BP Plc, seen as a rising default risk by credit investors, scrapped dividends and pledged asset sales to meet President Barack Obama’s demand for a $20 billion fund to help victims of the worst oil spill in U.S. history.
BP’s Chairman Carl-Henric Svanberg met Obama at the White House yesterday and agreed on payments over four years to finance an independent body that will settle claims resulting from a damaged oil well that’s spewing as much as 60,000 barrels of crude a day into the Gulf of Mexico.
Halting the $10 billion-a-year dividend, reducing investments in drilling and selling oil and gas fields will do enough to ensure the company’s financial stability, Chief Financial Officer Byron Grote said yesterday. Credit swap contracts before the announcement showed investors pricing in a 39 percent risk of default within five years.
“It reduces the bankruptcy risk a little bit,” said Philip Weiss, senior energy analyst with Argus Research in New York. “The timing of the payments to the escrow accounts is sufficiently slow” that it increases confidence in the company’s ability to pay, he said.
BP probably would have disposed of most of the assets being considered for sale anyway, Weiss said in a telephone interview. It’s unlikely the company would sell assets like the Prudhoe Bay fields in Alaska or Gulf of Mexico holdings that would substantially reduce revenues. The blown-out well wasn’t expected to begin producing until about 2015, he said.
BP has said production growth may be reduced following the accident and that industry drilling costs will increase because of added safety requirements.
BP American depositary receipts reversed losses after the White House deal was announced to close up 45 cents, or 1.4 percent, at $32.85 in New York yesterday. Shares in the London-based company have dropped 49 percent since the Deepwater Horizon rig exploded on April 20, killing 11 workers. That’s wiped about 50 billion pounds ($74 billion) off the value of the company.
“This move protects the long-term value of BP and draws a line in the sand for the speculation and wild uncertainty that’s been thrown around,” said Jason Kenney, an analyst at ING Wholesale Banking in Edinburgh. “The hope is that it’s far too much for what is actually going to be required. This doesn’t mean the downfall of BP; it can get through this.”
Credit Score Cut
BP had come under pressure to reach an agreement with the U.S. Administration this week after Fitch Ratings lowered BP’s credit score by six to BBB, two levels above junk, on concern that costs from the spill would undermine the company’s ability to operate.
The board “believes it’s right and prudent to take a conservative financial position,” CFO Grote said on a conference call with investors. The deal to phase payments into the fund “allows us to stage our injections in a way that I hope now provides comfort to debt and equity markets.”
Speaking after his meeting with Svanberg, Obama said the fund won’t cap BP’s liability for cleanup costs or supersede the rights of individuals or states to sue the company. BP also will contribute $100 million to a fund to help support unemployed oil rig workers.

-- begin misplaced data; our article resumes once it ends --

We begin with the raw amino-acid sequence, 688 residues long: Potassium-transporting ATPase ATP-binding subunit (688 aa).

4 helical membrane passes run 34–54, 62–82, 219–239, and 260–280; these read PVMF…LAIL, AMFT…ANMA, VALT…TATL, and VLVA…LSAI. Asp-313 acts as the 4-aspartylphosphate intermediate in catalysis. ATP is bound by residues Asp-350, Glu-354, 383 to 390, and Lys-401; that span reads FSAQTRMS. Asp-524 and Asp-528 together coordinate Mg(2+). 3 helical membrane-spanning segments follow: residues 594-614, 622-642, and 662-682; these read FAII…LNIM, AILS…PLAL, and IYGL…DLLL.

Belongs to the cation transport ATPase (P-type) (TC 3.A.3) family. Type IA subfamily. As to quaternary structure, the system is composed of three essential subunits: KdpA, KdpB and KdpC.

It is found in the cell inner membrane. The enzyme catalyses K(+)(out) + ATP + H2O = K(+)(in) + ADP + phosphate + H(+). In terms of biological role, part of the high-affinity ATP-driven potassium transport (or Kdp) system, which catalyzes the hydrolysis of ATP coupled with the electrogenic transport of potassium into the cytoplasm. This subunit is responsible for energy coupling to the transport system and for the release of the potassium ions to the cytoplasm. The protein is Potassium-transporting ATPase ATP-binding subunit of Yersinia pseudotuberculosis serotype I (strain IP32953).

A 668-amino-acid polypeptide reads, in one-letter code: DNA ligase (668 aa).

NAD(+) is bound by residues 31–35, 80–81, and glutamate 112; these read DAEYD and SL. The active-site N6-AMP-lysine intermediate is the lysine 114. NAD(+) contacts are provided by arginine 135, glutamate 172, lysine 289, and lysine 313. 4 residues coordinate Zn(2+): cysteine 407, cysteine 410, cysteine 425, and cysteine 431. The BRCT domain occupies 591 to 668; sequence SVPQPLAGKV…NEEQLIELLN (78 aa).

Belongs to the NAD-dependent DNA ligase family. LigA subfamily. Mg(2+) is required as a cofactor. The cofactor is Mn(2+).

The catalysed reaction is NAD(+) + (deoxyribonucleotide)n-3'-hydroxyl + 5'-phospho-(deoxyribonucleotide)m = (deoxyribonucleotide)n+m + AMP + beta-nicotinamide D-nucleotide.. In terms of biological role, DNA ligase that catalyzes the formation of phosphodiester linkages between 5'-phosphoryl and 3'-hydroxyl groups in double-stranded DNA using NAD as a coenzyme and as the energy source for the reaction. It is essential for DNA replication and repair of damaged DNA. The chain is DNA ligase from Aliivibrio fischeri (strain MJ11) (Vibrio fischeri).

“This $20 billion will provide substantial assurance that the claims people and businesses have will be honored,” Obama said. “The people of the Gulf have my commitment that BP will meet its obligations to them.”
Chief Executive Officer Tony Hayward, who accompanied his chairman to the White House yesterday, will testify before Congress today. In prepared testimony, Hayward said he was “deeply sorry” for the Gulf explosion and oil spill. An “unprecedented combination of failures” led to the accident, he said.
“We can expect a lot less political heat going forward,” said Fadel Gheit, an analyst at Oppenheimer & Co. in New York. “BP still has an uphill battle in public opinion. Tony Hayward is walking into the lions’ den in Congress. But this gives BP a breather to regain its footing.”
BP will raise $10 billion this year selling assets, Grote said in his call with investors, concentrating on oil and gas fields that aren’t central to the company’s business. A $7 billion deal to buy offshore production assets from Devon Energy Corp. announced in March will go ahead.
In addition, the company will cut planned capital spending about 10 percent to $18 billion, Grote said. Most of the savings will come from the Gulf of Mexico, where Obama’s six-month moratorium on deep-water drilling will prevent planned investments, he said.
“BP is going to slim down significantly,” said Gheit, rated the most accurate active BP analyst by StarMine. “It’s going to survive this, but it’s going to be smaller.”
The company said in a statement it will cancel the first-quarter dividend, already announced at 14 cents a share in April and due for payment June 21. Dividend payments for the second and third quarters also will be canceled, saving a total of $7.5 billion. The company will review the dividend policy in early 2011, Grote said.
BP generated $27.7 billion in cash flow from operations last year and posted profit of $6 billion in the first quarter. BP had $5 billion of cash available, $5.25 billion of credit lines it hadn’t used and another $5.25 billion of stand-by bank facilities, BP said in an investor conference call June 4.
“BP is going to have enough money,” said Peter Hitchens, an analyst at Panmure Gordon & Co. in London. “This is the low point now. We’ve drawn a bottom line, got Obama on side and have phased payments. The market will react favorably.”